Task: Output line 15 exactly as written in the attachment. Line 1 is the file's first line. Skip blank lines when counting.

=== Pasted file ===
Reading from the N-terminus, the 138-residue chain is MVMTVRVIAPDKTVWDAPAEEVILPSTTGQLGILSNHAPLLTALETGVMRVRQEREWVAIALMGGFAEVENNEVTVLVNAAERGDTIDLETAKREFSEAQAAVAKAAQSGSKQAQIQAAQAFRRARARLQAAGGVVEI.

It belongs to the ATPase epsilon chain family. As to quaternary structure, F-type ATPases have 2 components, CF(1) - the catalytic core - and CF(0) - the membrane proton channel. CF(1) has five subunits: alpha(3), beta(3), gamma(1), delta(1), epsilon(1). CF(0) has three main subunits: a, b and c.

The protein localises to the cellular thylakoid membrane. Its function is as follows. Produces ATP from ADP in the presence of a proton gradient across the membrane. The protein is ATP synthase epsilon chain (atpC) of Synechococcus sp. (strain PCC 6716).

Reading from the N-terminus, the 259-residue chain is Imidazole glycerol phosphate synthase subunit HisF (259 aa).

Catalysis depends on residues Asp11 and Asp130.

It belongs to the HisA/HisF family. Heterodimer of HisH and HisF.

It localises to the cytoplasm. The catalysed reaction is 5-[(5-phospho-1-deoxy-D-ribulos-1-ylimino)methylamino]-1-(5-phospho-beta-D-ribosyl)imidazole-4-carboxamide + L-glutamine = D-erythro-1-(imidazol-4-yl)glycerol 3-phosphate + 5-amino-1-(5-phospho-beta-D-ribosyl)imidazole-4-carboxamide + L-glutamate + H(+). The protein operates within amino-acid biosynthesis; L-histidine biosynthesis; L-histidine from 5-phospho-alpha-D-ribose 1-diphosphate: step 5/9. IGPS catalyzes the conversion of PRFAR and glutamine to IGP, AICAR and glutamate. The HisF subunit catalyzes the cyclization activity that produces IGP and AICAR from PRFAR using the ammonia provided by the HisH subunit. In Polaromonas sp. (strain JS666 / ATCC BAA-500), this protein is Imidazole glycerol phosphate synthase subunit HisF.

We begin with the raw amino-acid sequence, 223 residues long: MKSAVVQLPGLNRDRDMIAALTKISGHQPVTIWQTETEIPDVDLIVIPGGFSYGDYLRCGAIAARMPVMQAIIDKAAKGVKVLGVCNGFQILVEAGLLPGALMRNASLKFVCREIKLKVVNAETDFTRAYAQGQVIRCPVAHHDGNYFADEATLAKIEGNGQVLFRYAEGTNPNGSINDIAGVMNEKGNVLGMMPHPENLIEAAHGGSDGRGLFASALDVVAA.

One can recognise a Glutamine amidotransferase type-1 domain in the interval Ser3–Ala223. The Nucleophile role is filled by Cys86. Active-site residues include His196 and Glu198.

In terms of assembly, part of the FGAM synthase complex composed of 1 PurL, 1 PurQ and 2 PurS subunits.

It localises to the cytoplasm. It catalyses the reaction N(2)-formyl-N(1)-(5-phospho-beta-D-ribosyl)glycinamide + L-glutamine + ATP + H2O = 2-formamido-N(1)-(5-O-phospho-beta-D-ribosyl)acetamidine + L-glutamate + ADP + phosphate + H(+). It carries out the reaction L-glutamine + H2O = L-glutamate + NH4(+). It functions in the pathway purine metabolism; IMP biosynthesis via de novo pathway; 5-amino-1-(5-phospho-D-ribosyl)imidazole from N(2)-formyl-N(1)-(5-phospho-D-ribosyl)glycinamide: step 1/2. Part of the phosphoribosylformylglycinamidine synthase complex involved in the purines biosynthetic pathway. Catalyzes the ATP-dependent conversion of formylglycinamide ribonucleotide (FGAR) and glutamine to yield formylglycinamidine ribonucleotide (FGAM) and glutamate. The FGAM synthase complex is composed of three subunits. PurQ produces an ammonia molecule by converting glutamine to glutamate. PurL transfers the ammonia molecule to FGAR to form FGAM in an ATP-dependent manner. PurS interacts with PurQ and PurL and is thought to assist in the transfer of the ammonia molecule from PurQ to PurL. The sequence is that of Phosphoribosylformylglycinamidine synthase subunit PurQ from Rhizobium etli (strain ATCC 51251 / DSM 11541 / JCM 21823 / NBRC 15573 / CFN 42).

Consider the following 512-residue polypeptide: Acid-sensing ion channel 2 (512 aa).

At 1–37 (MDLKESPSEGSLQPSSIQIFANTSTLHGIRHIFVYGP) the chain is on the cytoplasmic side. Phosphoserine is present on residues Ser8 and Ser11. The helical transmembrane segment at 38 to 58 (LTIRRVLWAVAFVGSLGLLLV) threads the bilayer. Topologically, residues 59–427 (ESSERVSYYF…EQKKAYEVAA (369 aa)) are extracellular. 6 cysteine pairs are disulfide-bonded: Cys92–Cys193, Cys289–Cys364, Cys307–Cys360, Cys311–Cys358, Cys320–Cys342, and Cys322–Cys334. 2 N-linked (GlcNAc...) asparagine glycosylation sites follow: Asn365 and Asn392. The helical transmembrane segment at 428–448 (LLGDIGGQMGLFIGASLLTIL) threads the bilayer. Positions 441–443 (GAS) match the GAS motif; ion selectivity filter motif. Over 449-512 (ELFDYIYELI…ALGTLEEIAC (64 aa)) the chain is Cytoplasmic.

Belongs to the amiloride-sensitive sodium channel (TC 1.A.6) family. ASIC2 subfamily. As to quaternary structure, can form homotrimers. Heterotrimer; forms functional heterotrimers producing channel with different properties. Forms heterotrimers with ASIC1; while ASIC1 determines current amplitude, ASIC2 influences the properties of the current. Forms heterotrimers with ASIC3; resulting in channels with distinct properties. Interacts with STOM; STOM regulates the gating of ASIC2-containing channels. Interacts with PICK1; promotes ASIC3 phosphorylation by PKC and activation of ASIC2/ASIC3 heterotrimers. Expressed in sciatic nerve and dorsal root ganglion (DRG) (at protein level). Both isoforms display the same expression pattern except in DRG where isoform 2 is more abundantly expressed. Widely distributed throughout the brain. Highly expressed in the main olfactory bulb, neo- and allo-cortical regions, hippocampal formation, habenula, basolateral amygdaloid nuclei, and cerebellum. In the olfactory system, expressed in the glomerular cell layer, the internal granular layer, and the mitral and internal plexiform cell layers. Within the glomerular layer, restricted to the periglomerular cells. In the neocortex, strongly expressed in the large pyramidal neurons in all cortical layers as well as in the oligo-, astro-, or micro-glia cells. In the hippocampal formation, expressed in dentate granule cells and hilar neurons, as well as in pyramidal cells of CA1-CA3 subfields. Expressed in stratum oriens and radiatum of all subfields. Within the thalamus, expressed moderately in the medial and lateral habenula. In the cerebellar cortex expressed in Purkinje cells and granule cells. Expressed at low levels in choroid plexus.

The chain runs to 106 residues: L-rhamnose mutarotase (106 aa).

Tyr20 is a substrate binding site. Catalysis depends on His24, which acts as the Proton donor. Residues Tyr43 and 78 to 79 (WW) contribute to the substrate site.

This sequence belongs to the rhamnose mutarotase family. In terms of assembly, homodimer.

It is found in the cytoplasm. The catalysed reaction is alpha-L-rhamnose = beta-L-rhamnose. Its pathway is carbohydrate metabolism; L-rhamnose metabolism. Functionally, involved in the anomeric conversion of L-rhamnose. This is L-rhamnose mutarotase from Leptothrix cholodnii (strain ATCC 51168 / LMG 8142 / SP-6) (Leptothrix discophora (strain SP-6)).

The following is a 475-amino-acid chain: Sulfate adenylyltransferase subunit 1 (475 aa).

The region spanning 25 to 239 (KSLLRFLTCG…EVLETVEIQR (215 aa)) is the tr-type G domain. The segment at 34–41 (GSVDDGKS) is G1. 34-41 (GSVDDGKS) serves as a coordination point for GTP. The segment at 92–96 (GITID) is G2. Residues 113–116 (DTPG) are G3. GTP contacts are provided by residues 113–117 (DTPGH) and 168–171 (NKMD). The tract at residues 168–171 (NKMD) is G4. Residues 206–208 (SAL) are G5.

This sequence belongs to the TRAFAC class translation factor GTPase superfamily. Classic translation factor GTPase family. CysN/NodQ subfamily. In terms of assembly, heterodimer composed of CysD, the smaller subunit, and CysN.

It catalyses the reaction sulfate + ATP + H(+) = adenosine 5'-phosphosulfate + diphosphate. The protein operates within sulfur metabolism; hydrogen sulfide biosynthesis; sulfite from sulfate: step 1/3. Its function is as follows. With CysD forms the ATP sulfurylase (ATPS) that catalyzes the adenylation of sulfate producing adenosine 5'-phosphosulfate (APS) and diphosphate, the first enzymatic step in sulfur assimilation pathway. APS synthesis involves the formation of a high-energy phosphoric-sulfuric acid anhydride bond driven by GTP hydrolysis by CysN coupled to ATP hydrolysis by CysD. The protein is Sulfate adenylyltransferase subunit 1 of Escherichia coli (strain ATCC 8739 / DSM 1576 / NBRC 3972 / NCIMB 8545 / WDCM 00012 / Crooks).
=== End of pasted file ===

The chain runs to 106 residues: L-rhamnose mutarotase (106 aa).